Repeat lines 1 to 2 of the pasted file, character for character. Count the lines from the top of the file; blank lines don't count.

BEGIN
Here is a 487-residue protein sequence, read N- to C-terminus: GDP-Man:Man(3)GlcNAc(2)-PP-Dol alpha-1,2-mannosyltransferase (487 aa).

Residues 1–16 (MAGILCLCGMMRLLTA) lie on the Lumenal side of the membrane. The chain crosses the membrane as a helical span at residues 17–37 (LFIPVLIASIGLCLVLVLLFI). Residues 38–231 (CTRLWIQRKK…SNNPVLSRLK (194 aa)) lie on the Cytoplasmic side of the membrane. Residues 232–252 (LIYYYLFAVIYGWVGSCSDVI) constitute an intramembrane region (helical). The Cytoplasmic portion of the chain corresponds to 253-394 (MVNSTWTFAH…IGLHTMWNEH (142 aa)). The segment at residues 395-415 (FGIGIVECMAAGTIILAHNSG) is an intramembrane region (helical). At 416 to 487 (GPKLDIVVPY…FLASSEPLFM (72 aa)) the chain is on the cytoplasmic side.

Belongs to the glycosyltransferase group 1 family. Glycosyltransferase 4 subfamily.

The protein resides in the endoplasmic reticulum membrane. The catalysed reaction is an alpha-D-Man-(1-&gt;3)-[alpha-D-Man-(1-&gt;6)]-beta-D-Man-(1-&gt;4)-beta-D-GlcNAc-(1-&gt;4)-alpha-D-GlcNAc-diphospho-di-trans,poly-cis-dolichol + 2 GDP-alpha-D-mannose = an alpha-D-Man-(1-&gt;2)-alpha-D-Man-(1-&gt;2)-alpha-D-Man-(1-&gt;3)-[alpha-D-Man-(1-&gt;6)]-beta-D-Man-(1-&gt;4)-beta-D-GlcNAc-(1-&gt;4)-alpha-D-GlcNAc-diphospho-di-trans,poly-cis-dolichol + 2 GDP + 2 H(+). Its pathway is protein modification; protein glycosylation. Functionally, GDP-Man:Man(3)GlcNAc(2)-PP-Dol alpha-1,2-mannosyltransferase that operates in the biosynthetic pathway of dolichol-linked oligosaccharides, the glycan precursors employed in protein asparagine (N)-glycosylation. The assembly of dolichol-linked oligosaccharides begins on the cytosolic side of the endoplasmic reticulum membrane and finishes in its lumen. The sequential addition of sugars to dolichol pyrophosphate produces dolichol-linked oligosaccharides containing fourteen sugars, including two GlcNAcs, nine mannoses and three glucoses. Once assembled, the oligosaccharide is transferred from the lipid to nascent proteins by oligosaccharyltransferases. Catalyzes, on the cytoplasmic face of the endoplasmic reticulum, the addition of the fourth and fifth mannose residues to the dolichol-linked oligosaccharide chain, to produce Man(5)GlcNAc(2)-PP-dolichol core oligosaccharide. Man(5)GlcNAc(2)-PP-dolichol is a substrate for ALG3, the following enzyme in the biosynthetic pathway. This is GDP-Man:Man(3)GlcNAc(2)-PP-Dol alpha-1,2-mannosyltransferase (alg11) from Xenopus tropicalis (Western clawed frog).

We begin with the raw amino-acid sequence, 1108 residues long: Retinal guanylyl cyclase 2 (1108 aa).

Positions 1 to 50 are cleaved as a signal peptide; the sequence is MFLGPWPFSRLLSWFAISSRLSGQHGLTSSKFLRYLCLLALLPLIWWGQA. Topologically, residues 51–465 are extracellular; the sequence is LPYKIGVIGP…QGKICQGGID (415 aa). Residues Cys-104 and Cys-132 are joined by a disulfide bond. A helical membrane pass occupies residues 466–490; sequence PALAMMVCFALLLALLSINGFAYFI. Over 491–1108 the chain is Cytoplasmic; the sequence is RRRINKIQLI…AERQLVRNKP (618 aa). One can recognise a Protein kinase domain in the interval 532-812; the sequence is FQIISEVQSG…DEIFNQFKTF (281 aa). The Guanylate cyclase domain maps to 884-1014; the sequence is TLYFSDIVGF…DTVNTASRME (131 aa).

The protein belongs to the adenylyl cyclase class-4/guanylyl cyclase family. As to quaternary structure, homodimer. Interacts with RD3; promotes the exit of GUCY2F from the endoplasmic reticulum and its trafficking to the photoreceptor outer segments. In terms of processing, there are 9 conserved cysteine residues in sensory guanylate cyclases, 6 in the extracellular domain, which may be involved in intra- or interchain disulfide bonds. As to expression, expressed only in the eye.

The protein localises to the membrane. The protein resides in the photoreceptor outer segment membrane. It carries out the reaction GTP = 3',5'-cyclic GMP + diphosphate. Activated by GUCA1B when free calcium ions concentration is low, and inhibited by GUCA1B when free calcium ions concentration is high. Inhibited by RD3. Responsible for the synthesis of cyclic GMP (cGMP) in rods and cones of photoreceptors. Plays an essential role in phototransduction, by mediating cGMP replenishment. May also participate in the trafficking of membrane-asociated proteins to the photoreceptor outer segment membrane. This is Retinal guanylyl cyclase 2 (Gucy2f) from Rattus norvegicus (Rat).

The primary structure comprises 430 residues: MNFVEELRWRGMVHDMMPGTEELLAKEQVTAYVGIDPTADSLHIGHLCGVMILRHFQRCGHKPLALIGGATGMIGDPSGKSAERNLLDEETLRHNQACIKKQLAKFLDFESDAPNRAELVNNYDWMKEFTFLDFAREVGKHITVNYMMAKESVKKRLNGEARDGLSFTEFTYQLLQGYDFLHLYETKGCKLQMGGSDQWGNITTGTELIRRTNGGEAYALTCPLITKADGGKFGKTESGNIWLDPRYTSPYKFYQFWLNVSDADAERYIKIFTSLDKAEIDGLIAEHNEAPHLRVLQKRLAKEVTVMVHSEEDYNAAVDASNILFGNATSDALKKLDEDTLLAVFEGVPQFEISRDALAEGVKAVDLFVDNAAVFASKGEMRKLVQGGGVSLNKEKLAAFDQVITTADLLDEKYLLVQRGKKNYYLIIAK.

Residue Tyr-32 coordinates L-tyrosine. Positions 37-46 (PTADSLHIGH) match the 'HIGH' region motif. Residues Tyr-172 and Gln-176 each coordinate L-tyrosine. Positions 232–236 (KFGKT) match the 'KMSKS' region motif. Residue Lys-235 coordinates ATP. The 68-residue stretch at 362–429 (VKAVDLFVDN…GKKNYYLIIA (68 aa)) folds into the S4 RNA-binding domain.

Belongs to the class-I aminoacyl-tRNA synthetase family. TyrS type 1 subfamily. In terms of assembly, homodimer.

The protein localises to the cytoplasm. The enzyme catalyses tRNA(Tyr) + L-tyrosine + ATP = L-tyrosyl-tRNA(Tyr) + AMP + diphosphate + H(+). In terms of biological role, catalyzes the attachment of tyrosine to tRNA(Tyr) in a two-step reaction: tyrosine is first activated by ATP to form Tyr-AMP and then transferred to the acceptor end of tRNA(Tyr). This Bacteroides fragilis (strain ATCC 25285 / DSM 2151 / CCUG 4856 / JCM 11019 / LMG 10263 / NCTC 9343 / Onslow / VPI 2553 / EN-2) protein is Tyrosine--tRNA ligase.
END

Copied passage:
Here is a 487-residue protein sequence, read N- to C-terminus: GDP-Man:Man(3)GlcNAc(2)-PP-Dol alpha-1,2-mannosyltransferase (487 aa).

Residues 1–16 (MAGILCLCGMMRLLTA) lie on the Lumenal side of the membrane. The chain crosses the membrane as a helical span at residues 17–37 (LFIPVLIASIGLCLVLVLLFI). Residues 38–231 (CTRLWIQRKK…SNNPVLSRLK (194 aa)) lie on the Cytoplasmic side of the membrane. Residues 232–252 (LIYYYLFAVIYGWVGSCSDVI) constitute an intramembrane region (helical). The Cytoplasmic portion of the chain corresponds to 253-394 (MVNSTWTFAH…IGLHTMWNEH (142 aa)). The segment at residues 395-415 (FGIGIVECMAAGTIILAHNSG) is an intramembrane region (helical). At 416 to 487 (GPKLDIVVPY…FLASSEPLFM (72 aa)) the chain is on the cytoplasmic side.